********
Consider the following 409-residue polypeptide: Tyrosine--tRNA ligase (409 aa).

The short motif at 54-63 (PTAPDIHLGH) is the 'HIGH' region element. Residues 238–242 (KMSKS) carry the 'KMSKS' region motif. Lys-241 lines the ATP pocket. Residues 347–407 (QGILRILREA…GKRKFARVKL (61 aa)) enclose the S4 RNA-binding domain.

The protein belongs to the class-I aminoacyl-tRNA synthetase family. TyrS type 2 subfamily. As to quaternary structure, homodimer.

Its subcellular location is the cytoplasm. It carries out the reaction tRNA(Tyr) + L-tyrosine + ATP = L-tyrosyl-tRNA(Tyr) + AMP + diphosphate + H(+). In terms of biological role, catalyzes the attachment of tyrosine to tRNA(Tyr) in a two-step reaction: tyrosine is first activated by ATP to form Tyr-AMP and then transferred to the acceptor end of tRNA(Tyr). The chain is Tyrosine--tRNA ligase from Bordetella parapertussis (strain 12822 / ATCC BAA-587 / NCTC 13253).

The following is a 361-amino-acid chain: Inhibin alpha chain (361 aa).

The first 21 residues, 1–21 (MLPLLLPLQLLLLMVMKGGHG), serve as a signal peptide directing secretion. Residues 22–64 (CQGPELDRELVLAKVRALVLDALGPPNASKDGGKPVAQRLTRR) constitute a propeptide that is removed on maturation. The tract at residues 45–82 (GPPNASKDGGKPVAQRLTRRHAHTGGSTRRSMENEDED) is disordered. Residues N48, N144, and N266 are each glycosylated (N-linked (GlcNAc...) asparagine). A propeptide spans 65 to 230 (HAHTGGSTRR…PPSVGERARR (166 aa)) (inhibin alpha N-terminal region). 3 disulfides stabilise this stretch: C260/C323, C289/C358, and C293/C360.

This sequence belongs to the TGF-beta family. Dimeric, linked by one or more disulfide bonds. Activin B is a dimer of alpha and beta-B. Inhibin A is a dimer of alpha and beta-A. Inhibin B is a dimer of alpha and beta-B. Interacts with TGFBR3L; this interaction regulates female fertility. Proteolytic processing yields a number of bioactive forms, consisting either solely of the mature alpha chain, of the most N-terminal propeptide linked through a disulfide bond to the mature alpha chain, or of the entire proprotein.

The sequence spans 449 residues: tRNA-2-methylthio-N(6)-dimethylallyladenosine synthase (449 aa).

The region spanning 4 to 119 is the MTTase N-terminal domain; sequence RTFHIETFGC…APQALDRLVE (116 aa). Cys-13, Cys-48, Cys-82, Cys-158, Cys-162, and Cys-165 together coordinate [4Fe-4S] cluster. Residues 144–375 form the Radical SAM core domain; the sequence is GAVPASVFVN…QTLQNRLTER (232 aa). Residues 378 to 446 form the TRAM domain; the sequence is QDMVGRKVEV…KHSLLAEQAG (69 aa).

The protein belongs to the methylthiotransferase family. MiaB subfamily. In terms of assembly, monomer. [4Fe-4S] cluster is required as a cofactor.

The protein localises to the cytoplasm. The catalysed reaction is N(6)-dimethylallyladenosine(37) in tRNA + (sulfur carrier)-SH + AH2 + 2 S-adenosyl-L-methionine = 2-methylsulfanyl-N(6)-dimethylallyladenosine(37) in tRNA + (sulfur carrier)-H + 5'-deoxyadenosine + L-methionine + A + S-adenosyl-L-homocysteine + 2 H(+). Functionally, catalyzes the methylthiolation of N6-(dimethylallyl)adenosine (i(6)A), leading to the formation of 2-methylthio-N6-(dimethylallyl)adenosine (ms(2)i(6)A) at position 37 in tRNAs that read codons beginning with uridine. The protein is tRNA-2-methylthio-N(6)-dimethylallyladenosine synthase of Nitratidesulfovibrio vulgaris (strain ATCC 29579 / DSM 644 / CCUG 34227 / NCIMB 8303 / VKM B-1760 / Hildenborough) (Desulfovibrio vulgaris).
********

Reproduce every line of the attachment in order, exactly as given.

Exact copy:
Consider the following 409-residue polypeptide: Tyrosine--tRNA ligase (409 aa).

The short motif at 54-63 (PTAPDIHLGH) is the 'HIGH' region element. Residues 238–242 (KMSKS) carry the 'KMSKS' region motif. Lys-241 lines the ATP pocket. Residues 347–407 (QGILRILREA…GKRKFARVKL (61 aa)) enclose the S4 RNA-binding domain.

The protein belongs to the class-I aminoacyl-tRNA synthetase family. TyrS type 2 subfamily. As to quaternary structure, homodimer.

Its subcellular location is the cytoplasm. It carries out the reaction tRNA(Tyr) + L-tyrosine + ATP = L-tyrosyl-tRNA(Tyr) + AMP + diphosphate + H(+). In terms of biological role, catalyzes the attachment of tyrosine to tRNA(Tyr) in a two-step reaction: tyrosine is first activated by ATP to form Tyr-AMP and then transferred to the acceptor end of tRNA(Tyr). The chain is Tyrosine--tRNA ligase from Bordetella parapertussis (strain 12822 / ATCC BAA-587 / NCTC 13253).

The following is a 361-amino-acid chain: Inhibin alpha chain (361 aa).

The first 21 residues, 1–21 (MLPLLLPLQLLLLMVMKGGHG), serve as a signal peptide directing secretion. Residues 22–64 (CQGPELDRELVLAKVRALVLDALGPPNASKDGGKPVAQRLTRR) constitute a propeptide that is removed on maturation. The tract at residues 45–82 (GPPNASKDGGKPVAQRLTRRHAHTGGSTRRSMENEDED) is disordered. Residues N48, N144, and N266 are each glycosylated (N-linked (GlcNAc...) asparagine). A propeptide spans 65 to 230 (HAHTGGSTRR…PPSVGERARR (166 aa)) (inhibin alpha N-terminal region). 3 disulfides stabilise this stretch: C260/C323, C289/C358, and C293/C360.

This sequence belongs to the TGF-beta family. Dimeric, linked by one or more disulfide bonds. Activin B is a dimer of alpha and beta-B. Inhibin A is a dimer of alpha and beta-A. Inhibin B is a dimer of alpha and beta-B. Interacts with TGFBR3L; this interaction regulates female fertility. Proteolytic processing yields a number of bioactive forms, consisting either solely of the mature alpha chain, of the most N-terminal propeptide linked through a disulfide bond to the mature alpha chain, or of the entire proprotein.

The sequence spans 449 residues: tRNA-2-methylthio-N(6)-dimethylallyladenosine synthase (449 aa).

The region spanning 4 to 119 is the MTTase N-terminal domain; sequence RTFHIETFGC…APQALDRLVE (116 aa). Cys-13, Cys-48, Cys-82, Cys-158, Cys-162, and Cys-165 together coordinate [4Fe-4S] cluster. Residues 144–375 form the Radical SAM core domain; the sequence is GAVPASVFVN…QTLQNRLTER (232 aa). Residues 378 to 446 form the TRAM domain; the sequence is QDMVGRKVEV…KHSLLAEQAG (69 aa).

The protein belongs to the methylthiotransferase family. MiaB subfamily. In terms of assembly, monomer. [4Fe-4S] cluster is required as a cofactor.

The protein localises to the cytoplasm. The catalysed reaction is N(6)-dimethylallyladenosine(37) in tRNA + (sulfur carrier)-SH + AH2 + 2 S-adenosyl-L-methionine = 2-methylsulfanyl-N(6)-dimethylallyladenosine(37) in tRNA + (sulfur carrier)-H + 5'-deoxyadenosine + L-methionine + A + S-adenosyl-L-homocysteine + 2 H(+). Functionally, catalyzes the methylthiolation of N6-(dimethylallyl)adenosine (i(6)A), leading to the formation of 2-methylthio-N6-(dimethylallyl)adenosine (ms(2)i(6)A) at position 37 in tRNAs that read codons beginning with uridine. The protein is tRNA-2-methylthio-N(6)-dimethylallyladenosine synthase of Nitratidesulfovibrio vulgaris (strain ATCC 29579 / DSM 644 / CCUG 34227 / NCIMB 8303 / VKM B-1760 / Hildenborough) (Desulfovibrio vulgaris).